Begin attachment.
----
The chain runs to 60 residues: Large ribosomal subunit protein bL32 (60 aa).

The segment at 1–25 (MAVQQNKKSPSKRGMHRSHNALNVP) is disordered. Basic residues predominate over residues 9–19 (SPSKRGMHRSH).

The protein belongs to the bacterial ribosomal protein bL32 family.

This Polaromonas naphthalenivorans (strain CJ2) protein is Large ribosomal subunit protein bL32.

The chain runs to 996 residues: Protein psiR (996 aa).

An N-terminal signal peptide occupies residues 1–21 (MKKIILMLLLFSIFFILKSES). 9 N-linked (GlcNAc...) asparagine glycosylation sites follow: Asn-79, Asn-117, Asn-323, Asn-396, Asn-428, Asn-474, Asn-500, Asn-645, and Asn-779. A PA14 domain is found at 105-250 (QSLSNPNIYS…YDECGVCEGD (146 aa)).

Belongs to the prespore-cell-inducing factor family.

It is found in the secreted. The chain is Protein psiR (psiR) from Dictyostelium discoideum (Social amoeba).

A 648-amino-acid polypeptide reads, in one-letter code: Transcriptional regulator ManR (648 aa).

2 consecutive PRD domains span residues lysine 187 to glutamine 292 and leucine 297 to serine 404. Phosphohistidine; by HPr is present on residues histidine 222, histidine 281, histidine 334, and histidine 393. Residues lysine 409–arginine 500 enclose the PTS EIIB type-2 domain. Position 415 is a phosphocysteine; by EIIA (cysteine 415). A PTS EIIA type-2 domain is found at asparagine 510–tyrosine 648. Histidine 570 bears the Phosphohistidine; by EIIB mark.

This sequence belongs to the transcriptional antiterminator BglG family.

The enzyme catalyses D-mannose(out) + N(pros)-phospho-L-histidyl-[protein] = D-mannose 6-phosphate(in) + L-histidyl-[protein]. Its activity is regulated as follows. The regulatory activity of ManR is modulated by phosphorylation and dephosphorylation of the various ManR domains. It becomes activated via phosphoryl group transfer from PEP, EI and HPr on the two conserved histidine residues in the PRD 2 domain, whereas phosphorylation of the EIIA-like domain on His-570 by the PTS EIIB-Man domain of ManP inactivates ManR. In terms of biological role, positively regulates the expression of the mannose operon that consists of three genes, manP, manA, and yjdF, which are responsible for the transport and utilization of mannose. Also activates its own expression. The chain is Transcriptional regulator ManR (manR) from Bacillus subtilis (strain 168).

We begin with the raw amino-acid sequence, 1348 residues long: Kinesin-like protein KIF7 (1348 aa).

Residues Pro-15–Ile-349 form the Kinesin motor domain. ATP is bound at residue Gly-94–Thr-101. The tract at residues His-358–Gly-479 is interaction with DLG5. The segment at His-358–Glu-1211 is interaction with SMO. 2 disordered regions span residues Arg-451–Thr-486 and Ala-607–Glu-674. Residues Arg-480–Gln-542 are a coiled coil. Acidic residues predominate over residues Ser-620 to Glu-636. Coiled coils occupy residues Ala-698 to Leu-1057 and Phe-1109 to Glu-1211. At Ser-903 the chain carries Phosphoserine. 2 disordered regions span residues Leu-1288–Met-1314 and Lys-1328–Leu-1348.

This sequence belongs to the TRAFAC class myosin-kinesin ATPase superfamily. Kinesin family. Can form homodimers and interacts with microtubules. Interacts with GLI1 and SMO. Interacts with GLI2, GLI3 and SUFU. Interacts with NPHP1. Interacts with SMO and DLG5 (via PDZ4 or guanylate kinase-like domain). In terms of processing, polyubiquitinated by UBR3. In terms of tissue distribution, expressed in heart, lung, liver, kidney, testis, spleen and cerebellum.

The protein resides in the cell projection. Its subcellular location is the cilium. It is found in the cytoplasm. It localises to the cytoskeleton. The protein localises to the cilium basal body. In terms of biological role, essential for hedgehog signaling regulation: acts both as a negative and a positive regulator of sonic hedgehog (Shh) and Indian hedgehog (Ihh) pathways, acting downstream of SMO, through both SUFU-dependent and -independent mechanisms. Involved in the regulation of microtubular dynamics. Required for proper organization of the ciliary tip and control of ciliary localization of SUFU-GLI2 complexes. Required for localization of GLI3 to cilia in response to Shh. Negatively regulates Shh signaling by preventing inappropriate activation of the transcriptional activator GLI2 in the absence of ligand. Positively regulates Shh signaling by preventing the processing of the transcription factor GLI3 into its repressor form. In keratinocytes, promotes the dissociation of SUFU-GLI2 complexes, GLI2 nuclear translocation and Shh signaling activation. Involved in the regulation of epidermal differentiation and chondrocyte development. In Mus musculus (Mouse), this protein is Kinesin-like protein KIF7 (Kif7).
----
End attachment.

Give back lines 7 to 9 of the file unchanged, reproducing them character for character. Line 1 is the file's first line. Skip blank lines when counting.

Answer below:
Belongs to the prespore-cell-inducing factor family.

It is found in the secreted. The chain is Protein psiR (psiR) from Dictyostelium discoideum (Social amoeba).

A 648-amino-acid polypeptide reads, in one-letter code: Transcriptional regulator ManR (648 aa).